Shikoku – Dog Breed Information and Guide

The Shikoku is a medium-sized Japanese breed of dog and one of six breeds traditionally used as a hunting dog in Japan. The word “Shikoku” means four provinces or quarters: Ehime, Kochi, Kagawa and Tokushima.

This dog has long been valued for its hunting skills, including the ability to track and flush game in rough terrain. It typically weighs between 33-45 kg (73-99 lbs), with females being smaller than males on average. The Shikoku’s coat can be red, black or tan, but it’s usually patterned (e.g., the most popular color is red & white).

The Shikoku was designated a “National Natural Treasure” in 1937. It remains one of Japan’s six native breeds.


Shikoku Quick Facts

  1. Shikoku dogs are intelligent, loyal, and affectionate
  2. They require daily exercise and love to be around people
  3. There is a misconception that they are vicious because of their size – in reality, they are just large dogs with a strong prey drive
  4. The breed has been used as a working dog for centuries in Japan due to its intelligence and stamina
  5. They make excellent family pets because of their gentle nature with children but should not be left unsupervised with smaller animals or cats
  6. If you’re looking for an energetic companion who will always want to play fetch or go on walks with you, the Shikoku might be perfect for you!

History of the Shikoku

The Shikoku (also called Kōchi-ken) dog breed originated from Shikoku island, Japan. They were originally bred as hunting dogs for boar and deer, but they are now companion animals who enjoy being close to humans while still having a strong desire to hunt small game.

The first record of a dog identified as a Japanese Spitz was found on an ancient pottery plate dated 1000 AD.

Shikoku dogs were initially used as hunting and vermin-control animals in the mountainous regions of southern Japan. They are more closely related to these Japanese Spitzes than any other kind of dog, with a DNA similarity that is 98% or higher, but they differ slightly from them because they have been mixed with breeds like the Maltese or Poodle.

Common Shikoku Health Problems

They are medium-sized dogs with short, straight hair and a tail that curls over their back. The Shikoku can live for 13 years or more and weigh anywhere between 30–42 pounds, but they have been known to be as heavy as 55 pounds. Unlike many breeds – the Shikoku don’t have any breed-specific health issues. However, common issues found in many similar sized dogs can also be found in Shikoku’s.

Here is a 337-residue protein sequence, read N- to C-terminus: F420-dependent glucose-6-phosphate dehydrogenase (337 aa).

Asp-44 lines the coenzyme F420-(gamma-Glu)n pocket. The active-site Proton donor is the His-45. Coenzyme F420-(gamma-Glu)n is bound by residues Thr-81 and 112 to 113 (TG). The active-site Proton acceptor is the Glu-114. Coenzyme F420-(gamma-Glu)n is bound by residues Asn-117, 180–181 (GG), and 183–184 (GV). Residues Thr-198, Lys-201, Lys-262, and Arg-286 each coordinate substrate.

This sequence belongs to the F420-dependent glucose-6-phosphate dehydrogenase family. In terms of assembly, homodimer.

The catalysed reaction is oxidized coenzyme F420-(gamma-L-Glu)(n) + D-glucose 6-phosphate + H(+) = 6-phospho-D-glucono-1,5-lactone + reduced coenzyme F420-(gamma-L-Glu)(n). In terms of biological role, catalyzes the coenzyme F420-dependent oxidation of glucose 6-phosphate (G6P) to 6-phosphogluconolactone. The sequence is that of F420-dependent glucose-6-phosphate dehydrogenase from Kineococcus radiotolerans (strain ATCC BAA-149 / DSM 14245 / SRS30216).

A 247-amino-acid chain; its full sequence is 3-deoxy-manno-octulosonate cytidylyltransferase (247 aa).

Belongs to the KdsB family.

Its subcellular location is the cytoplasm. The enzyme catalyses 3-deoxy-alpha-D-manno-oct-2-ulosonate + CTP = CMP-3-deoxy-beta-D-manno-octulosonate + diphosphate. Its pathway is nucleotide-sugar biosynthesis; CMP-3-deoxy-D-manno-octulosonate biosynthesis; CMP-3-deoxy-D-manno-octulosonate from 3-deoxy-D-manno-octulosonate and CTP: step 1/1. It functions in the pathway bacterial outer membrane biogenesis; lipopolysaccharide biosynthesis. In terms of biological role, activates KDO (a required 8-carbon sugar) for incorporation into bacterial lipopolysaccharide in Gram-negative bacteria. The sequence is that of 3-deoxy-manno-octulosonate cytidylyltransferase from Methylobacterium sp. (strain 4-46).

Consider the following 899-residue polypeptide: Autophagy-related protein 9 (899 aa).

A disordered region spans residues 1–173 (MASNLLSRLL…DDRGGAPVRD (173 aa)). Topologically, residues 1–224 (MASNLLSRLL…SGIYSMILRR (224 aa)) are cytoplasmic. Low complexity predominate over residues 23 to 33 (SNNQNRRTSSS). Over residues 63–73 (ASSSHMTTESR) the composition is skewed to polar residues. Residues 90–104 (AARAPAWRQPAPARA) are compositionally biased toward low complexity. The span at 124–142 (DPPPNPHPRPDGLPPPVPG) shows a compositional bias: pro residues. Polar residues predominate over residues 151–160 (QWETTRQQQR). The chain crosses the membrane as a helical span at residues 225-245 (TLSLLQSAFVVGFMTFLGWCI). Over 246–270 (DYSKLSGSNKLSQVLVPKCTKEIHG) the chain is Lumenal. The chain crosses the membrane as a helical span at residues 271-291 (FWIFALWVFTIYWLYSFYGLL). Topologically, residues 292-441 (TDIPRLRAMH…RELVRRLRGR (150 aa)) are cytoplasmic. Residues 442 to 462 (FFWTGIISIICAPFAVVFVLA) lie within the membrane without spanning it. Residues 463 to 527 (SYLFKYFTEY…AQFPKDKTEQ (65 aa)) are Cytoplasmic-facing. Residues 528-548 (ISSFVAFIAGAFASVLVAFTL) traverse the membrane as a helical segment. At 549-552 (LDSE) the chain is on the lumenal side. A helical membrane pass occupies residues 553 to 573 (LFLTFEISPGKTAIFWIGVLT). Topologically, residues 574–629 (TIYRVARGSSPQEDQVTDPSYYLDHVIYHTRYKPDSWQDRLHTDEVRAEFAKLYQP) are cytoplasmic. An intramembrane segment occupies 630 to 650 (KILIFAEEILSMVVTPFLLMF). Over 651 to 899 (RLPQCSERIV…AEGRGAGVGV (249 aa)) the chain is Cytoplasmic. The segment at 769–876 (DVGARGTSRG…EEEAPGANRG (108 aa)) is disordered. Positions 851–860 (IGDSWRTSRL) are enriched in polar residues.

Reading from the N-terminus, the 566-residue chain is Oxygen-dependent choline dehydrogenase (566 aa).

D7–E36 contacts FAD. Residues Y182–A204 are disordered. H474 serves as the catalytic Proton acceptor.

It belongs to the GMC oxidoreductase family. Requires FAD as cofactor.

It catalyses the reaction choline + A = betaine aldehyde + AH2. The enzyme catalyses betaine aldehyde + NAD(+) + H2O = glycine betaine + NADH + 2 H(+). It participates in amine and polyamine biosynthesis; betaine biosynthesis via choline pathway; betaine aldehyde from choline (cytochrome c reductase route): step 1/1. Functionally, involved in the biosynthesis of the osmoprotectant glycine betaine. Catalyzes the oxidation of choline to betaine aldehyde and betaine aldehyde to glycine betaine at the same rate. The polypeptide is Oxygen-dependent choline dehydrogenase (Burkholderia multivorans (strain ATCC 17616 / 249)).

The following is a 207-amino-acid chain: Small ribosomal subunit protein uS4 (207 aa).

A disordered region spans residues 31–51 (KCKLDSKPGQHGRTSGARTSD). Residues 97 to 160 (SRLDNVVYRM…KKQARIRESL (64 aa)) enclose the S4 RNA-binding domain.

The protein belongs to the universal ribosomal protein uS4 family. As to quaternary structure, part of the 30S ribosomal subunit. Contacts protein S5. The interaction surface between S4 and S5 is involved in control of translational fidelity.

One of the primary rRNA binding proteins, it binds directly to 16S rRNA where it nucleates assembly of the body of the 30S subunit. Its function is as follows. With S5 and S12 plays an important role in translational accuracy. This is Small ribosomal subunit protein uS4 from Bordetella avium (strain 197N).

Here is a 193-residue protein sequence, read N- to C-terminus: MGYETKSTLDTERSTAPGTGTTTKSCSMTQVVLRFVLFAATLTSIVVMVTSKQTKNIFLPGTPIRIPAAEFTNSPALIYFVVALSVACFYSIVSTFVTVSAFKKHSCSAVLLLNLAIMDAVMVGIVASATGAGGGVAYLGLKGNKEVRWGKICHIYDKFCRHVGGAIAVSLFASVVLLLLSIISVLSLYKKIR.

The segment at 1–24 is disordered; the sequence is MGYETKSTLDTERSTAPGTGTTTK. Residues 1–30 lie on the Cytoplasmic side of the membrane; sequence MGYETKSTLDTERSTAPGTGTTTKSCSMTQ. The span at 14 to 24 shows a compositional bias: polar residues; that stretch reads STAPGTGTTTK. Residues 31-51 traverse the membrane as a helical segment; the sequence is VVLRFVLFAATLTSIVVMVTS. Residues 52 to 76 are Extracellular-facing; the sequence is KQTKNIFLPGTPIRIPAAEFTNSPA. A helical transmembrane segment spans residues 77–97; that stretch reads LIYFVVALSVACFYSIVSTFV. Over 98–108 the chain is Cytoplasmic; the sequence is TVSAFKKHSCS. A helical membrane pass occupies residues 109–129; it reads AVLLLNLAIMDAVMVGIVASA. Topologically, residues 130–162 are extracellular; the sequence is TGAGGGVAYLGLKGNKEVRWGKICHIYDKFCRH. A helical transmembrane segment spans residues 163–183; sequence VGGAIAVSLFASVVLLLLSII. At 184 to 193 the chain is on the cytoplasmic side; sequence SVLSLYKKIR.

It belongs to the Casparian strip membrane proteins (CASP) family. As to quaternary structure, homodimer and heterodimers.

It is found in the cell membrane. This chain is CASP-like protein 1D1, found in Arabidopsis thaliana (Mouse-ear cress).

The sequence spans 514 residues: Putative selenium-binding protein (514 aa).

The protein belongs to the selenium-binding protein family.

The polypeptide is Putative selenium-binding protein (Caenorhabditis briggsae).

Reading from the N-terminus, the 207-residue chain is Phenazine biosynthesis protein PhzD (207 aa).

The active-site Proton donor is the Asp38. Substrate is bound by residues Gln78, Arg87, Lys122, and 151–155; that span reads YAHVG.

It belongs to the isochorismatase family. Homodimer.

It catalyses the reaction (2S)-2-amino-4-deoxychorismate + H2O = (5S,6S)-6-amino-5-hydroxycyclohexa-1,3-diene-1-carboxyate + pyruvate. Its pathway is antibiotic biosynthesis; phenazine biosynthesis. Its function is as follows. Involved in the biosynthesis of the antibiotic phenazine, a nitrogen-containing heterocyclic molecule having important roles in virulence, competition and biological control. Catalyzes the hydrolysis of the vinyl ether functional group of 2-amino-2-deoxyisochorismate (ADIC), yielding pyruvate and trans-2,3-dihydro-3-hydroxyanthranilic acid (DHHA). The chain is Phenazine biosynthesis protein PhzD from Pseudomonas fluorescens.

• Diseases of the skin

The Shikoku are at risk of various diseases that affect their coat, including Alopecia X (loss or thinning hair), allergies and Dermatitis. Allergies can be caused by things like pet dander, pollen, foods and yeast infections in females. Dermatitis can be caused by the following: bacterial, fungal, or parasitic infections.

  • Diseases of the digestive system

Similar to humans and other animals, Shikokus are susceptible to a variety of stomach disorders. These include gastric ulcers (caused by too much acid), gastrointestinal bleeding (caused by the stomach producing too much acid), and a variety of gastrointestinal infections (caused by bacteria, fungi or parasites).

  • Joints and arthritis

Like many breeds, Shikoku’s can be impacted by joint disorders – including hip dysplasia.

Frequently Asked Questions

Question: Do Shikoku Dogs Shed their coats a lot?

Answer: No, they’ll change from their winter coat to their summer coat and often need a trim in the late fall. They won’t shed parts of their winter coat like many other breeds will before it falls out.

Some breeds have a tendency to shed more than others, but Shikoku dogs typically do not require much grooming nor need to be groomed daily. Two or three times a week is fine if you are brushing them regularly, though.

Question: What is Shikoku’s regular diet? Does it need any special food?

Answer: Shikoku dogs, of course, need to eat a balanced diet, just like any other dog. There is no special food or special supplements required for these dogs.

Top Dog

Top Dog

Editor and Co-Founder of Collar & Harness. There's little he doesn't know about dogs. TopDog loves agility but is far too unfit to keep up. Offers advice and articles on dog harnesses, collars, travel, food and temperament. Has featured articles in Huffington Post, The Guardian, BuzzFeed and others. Is woeful at speaking foreign languages.

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